Can Boeing Pilots Fly Airbus Aircraft?


Airbus and Boeing are the two largest producers of commercial jetliners in the world today. Competition between the European and American manufacturers is fierce. However, many airlines around the world fly both Airbus and Boeing aircraft. But does this mean that their pilots can interchangeably fly designs from both manufacturers?

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Airbus and Boeing together make up a duopoly that constitutes the vast majority of contemporary jetliners produced today. Photo: Getty Images

A long-standing rivalry

Since the 1990s, when Boeing absorbed fellow American manufacturers and former rival McDonnell Douglas, the two companies have dominated the market for turbofan-powered airliners. This duopoly has made it especially difficult for smaller manufacturers to force their way into the market.

Both manufacturers will design aircraft to directly compete with a counterpart from the other, giving airlines a choice between two high-quality products in most markets. Simple Flying has closely examined a number of these pairings, some of which can be found at the following links:

The rivalry between Airbus and Boeing sometimes results in airlines picking sides to maintain fleet uniformity. For example, low-cost carriers Ryanair and Southwest Airlines only fly members of the Boeing 737 family. Meanwhile, British Airways and Lufthansa’s short-haul fleets consist entirely of Airbus A320 family aircraft.

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While Ryanair favors the Boeing 737, its Austrian subsidiary Lauda operates the A320. Photo: Getty Images

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But what about airlines that serve a market with both the corresponding Airbus and Boeing aircraft – specifically, what does this mean in terms of crew flexibility? Would a Boeing pilot be able to fly an Airbus at the same airline, or vice versa?


Different control systems

In a word, no. At least, not without completing the necessary conversion training. The fact of the matter is, while Airbus and Boeing aircraft compete for the same markets, the way that they are flown is rather different.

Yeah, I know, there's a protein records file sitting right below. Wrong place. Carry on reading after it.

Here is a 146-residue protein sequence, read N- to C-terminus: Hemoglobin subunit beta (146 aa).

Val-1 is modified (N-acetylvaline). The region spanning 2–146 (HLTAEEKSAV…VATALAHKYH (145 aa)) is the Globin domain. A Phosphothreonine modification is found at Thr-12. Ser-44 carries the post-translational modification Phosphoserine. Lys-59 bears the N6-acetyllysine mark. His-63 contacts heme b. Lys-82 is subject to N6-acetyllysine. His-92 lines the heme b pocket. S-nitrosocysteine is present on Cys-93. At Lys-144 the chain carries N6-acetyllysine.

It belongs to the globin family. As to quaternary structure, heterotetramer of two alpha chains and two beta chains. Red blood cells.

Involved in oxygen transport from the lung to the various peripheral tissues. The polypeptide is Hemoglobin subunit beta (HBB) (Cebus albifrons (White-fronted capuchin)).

Specifically, it boils down to the difference in flight control systems between the two manufacturers. This means that the set of skills needed to fly one design would not be completely transferrable to the competitor’s counterpart aircraft.

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Airbus and Boeing aircraft are flown in rather different ways to one another. Photo: Getty Images

Yoke vs side sticks

As seen in the picture below, Boeing aircraft are controlled by a yoke, or control column. This allows pilots to directly control the plane’s angles of vertical pitch and horizontal banking. This is a more direct way of turning an aircraft, and leaves ultimate control primarily to the pilot.

Meanwhile, Airbus pilots control their aircraft using side sticks. An advantage of this method is that it gives pilots an unobstructed view of the cockpit’s center multi-function display panel. It also frees up one of the pilot’s hands if they need to simultaneously fulfill another task, such as writing relevant notes down.

However, the side stick is a ‘fly-by-wire’ system, which transmits electrical signals from the stick to the control surfaces to turn the plane. As such, some might argue that operating an Airbus aircraft does not give a pilot the same sense of being at one with the plane in the same way that they might with the yoke system in a Boeing aircraft. With that being said, certain Boeing yokes are also fly-by-wire systems, such as those on the 777 and 787.

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The cockpit of a former Virgin Atlantic Boeing 747-400. Pilots control this aircraft using the more traditional yoke system. Photo: Jake Hardiman – Simple Flying

The need to convert

With these significant differences in flight control systems, conversion training is required for an Airbus pilot to fly a Boeing aircraft, or vice versa. Specifically, Quora user and private pilot Paul Mulwitz states that, to do so:

[An]Airbus pilot must obtain the type rating for the Boeing model in question and perform several similar flights to become current in that model.”

The same would apply for a conversion going the other way. Similarly, different aircraft from the same manufacturer have different type ratings. This means that, for example, while the 737 and 747 are both Boeing aircraft, pilots cannot simply jump between the two without obtaining the necessary type rating. In conclusion, at face value, Airbus and Boeing pilots cannot legally fly each other’s aircraft. However, if the opportunity arises, and they are willing to complete the prerequisite steps, then a conversion may indeed be possible in the longer-term.